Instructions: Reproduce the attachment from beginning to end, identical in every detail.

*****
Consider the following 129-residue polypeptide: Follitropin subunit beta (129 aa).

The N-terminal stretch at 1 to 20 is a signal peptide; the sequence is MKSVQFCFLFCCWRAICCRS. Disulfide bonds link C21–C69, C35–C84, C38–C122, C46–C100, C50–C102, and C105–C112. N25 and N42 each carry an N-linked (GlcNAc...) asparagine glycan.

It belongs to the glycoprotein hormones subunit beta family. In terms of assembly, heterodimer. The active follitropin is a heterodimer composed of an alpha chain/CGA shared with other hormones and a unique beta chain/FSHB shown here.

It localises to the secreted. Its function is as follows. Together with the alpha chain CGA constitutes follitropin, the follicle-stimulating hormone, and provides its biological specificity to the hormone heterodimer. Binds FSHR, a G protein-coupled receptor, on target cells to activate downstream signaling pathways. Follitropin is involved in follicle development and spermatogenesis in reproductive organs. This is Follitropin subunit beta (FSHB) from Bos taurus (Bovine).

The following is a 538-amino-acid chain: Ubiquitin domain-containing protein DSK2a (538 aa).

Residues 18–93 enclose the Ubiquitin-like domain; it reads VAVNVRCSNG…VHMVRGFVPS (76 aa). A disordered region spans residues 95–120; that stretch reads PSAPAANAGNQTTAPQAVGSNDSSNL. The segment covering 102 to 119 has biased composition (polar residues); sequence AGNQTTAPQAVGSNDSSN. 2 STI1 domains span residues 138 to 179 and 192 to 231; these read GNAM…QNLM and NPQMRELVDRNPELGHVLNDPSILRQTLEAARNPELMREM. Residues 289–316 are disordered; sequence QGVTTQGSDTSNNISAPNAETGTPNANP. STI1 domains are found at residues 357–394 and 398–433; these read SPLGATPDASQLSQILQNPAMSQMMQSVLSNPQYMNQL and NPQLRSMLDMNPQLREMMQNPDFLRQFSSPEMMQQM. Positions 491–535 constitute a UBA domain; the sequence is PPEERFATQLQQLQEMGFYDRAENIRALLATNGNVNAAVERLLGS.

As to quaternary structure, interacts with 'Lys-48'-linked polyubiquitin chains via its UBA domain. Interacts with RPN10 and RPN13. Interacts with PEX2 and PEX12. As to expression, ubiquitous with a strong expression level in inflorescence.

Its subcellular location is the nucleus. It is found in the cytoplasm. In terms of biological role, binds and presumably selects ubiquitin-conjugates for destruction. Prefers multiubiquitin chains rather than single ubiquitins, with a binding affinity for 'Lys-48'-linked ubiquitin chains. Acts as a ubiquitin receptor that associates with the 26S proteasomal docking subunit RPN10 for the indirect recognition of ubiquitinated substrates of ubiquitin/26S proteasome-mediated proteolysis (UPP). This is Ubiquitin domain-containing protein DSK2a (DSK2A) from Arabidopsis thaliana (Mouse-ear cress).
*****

Consider the following 129-residue polypeptide: Follitropin subunit beta (129 aa).

The N-terminal stretch at 1 to 20 is a signal peptide; the sequence is MKSVQFCFLFCCWRAICCRS. Disulfide bonds link C21–C69, C35–C84, C38–C122, C46–C100, C50–C102, and C105–C112. N25 and N42 each carry an N-linked (GlcNAc...) asparagine glycan.

It belongs to the glycoprotein hormones subunit beta family. In terms of assembly, heterodimer. The active follitropin is a heterodimer composed of an alpha chain/CGA shared with other hormones and a unique beta chain/FSHB shown here.

It localises to the secreted. Its function is as follows. Together with the alpha chain CGA constitutes follitropin, the follicle-stimulating hormone, and provides its biological specificity to the hormone heterodimer. Binds FSHR, a G protein-coupled receptor, on target cells to activate downstream signaling pathways. Follitropin is involved in follicle development and spermatogenesis in reproductive organs. This is Follitropin subunit beta (FSHB) from Bos taurus (Bovine).

The following is a 538-amino-acid chain: Ubiquitin domain-containing protein DSK2a (538 aa).

Residues 18–93 enclose the Ubiquitin-like domain; it reads VAVNVRCSNG…VHMVRGFVPS (76 aa). A disordered region spans residues 95–120; that stretch reads PSAPAANAGNQTTAPQAVGSNDSSNL. The segment covering 102 to 119 has biased composition (polar residues); sequence AGNQTTAPQAVGSNDSSN. 2 STI1 domains span residues 138 to 179 and 192 to 231; these read GNAM…QNLM and NPQMRELVDRNPELGHVLNDPSILRQTLEAARNPELMREM. Residues 289–316 are disordered; sequence QGVTTQGSDTSNNISAPNAETGTPNANP. STI1 domains are found at residues 357–394 and 398–433; these read SPLGATPDASQLSQILQNPAMSQMMQSVLSNPQYMNQL and NPQLRSMLDMNPQLREMMQNPDFLRQFSSPEMMQQM. Positions 491–535 constitute a UBA domain; the sequence is PPEERFATQLQQLQEMGFYDRAENIRALLATNGNVNAAVERLLGS.

As to quaternary structure, interacts with 'Lys-48'-linked polyubiquitin chains via its UBA domain. Interacts with RPN10 and RPN13. Interacts with PEX2 and PEX12. As to expression, ubiquitous with a strong expression level in inflorescence.

Its subcellular location is the nucleus. It is found in the cytoplasm. In terms of biological role, binds and presumably selects ubiquitin-conjugates for destruction. Prefers multiubiquitin chains rather than single ubiquitins, with a binding affinity for 'Lys-48'-linked ubiquitin chains. Acts as a ubiquitin receptor that associates with the 26S proteasomal docking subunit RPN10 for the indirect recognition of ubiquitinated substrates of ubiquitin/26S proteasome-mediated proteolysis (UPP). This is Ubiquitin domain-containing protein DSK2a (DSK2A) from Arabidopsis thaliana (Mouse-ear cress).